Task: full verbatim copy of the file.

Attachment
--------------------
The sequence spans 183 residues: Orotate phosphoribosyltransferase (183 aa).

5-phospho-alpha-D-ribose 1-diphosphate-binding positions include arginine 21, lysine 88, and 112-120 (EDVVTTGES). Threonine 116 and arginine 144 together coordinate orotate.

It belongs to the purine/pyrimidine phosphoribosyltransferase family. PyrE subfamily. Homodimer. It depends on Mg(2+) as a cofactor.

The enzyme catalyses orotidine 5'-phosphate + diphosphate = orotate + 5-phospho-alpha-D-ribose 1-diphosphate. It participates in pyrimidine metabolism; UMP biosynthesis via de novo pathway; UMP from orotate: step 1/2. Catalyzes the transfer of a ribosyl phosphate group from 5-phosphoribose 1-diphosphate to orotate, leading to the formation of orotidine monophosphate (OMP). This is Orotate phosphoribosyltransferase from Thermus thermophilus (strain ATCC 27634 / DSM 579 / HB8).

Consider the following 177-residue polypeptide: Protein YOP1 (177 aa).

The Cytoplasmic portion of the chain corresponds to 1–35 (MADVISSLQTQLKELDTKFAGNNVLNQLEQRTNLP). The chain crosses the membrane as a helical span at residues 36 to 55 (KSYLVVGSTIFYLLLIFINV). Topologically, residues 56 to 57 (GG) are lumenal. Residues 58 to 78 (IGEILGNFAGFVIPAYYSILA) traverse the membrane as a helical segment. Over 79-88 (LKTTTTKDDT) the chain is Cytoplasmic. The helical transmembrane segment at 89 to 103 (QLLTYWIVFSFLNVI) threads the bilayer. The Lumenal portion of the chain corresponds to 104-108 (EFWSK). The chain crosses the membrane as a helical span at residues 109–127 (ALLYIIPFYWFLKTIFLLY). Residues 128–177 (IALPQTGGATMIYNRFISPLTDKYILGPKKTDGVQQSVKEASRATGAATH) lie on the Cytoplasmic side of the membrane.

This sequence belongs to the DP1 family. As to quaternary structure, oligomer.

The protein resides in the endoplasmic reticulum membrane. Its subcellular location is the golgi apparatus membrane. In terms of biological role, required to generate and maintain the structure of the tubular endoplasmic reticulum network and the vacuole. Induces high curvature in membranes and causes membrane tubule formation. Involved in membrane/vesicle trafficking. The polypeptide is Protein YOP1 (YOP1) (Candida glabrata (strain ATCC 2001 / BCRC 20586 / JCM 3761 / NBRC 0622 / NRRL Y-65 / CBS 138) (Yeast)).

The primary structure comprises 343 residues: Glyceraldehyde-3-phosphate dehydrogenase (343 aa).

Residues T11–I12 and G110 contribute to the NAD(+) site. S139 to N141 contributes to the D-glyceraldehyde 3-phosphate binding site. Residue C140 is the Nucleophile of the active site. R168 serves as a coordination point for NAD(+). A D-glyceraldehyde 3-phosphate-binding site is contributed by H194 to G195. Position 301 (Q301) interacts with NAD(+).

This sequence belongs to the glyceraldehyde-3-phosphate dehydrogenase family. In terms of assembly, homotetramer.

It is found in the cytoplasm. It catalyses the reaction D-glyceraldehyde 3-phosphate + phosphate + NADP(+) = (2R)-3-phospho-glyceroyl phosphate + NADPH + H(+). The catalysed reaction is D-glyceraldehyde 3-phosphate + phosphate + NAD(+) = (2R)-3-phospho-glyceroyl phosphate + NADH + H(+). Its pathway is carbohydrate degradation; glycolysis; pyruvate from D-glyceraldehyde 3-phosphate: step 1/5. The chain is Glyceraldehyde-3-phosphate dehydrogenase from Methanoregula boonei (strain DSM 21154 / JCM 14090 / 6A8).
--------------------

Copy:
The sequence spans 183 residues: Orotate phosphoribosyltransferase (183 aa).

5-phospho-alpha-D-ribose 1-diphosphate-binding positions include arginine 21, lysine 88, and 112-120 (EDVVTTGES). Threonine 116 and arginine 144 together coordinate orotate.

It belongs to the purine/pyrimidine phosphoribosyltransferase family. PyrE subfamily. Homodimer. It depends on Mg(2+) as a cofactor.

The enzyme catalyses orotidine 5'-phosphate + diphosphate = orotate + 5-phospho-alpha-D-ribose 1-diphosphate. It participates in pyrimidine metabolism; UMP biosynthesis via de novo pathway; UMP from orotate: step 1/2. Catalyzes the transfer of a ribosyl phosphate group from 5-phosphoribose 1-diphosphate to orotate, leading to the formation of orotidine monophosphate (OMP). This is Orotate phosphoribosyltransferase from Thermus thermophilus (strain ATCC 27634 / DSM 579 / HB8).

Consider the following 177-residue polypeptide: Protein YOP1 (177 aa).

The Cytoplasmic portion of the chain corresponds to 1–35 (MADVISSLQTQLKELDTKFAGNNVLNQLEQRTNLP). The chain crosses the membrane as a helical span at residues 36 to 55 (KSYLVVGSTIFYLLLIFINV). Topologically, residues 56 to 57 (GG) are lumenal. Residues 58 to 78 (IGEILGNFAGFVIPAYYSILA) traverse the membrane as a helical segment. Over 79-88 (LKTTTTKDDT) the chain is Cytoplasmic. The helical transmembrane segment at 89 to 103 (QLLTYWIVFSFLNVI) threads the bilayer. The Lumenal portion of the chain corresponds to 104-108 (EFWSK). The chain crosses the membrane as a helical span at residues 109–127 (ALLYIIPFYWFLKTIFLLY). Residues 128–177 (IALPQTGGATMIYNRFISPLTDKYILGPKKTDGVQQSVKEASRATGAATH) lie on the Cytoplasmic side of the membrane.

This sequence belongs to the DP1 family. As to quaternary structure, oligomer.

The protein resides in the endoplasmic reticulum membrane. Its subcellular location is the golgi apparatus membrane. In terms of biological role, required to generate and maintain the structure of the tubular endoplasmic reticulum network and the vacuole. Induces high curvature in membranes and causes membrane tubule formation. Involved in membrane/vesicle trafficking. The polypeptide is Protein YOP1 (YOP1) (Candida glabrata (strain ATCC 2001 / BCRC 20586 / JCM 3761 / NBRC 0622 / NRRL Y-65 / CBS 138) (Yeast)).

The primary structure comprises 343 residues: Glyceraldehyde-3-phosphate dehydrogenase (343 aa).

Residues T11–I12 and G110 contribute to the NAD(+) site. S139 to N141 contributes to the D-glyceraldehyde 3-phosphate binding site. Residue C140 is the Nucleophile of the active site. R168 serves as a coordination point for NAD(+). A D-glyceraldehyde 3-phosphate-binding site is contributed by H194 to G195. Position 301 (Q301) interacts with NAD(+).

This sequence belongs to the glyceraldehyde-3-phosphate dehydrogenase family. In terms of assembly, homotetramer.

It is found in the cytoplasm. It catalyses the reaction D-glyceraldehyde 3-phosphate + phosphate + NADP(+) = (2R)-3-phospho-glyceroyl phosphate + NADPH + H(+). The catalysed reaction is D-glyceraldehyde 3-phosphate + phosphate + NAD(+) = (2R)-3-phospho-glyceroyl phosphate + NADH + H(+). Its pathway is carbohydrate degradation; glycolysis; pyruvate from D-glyceraldehyde 3-phosphate: step 1/5. The chain is Glyceraldehyde-3-phosphate dehydrogenase from Methanoregula boonei (strain DSM 21154 / JCM 14090 / 6A8).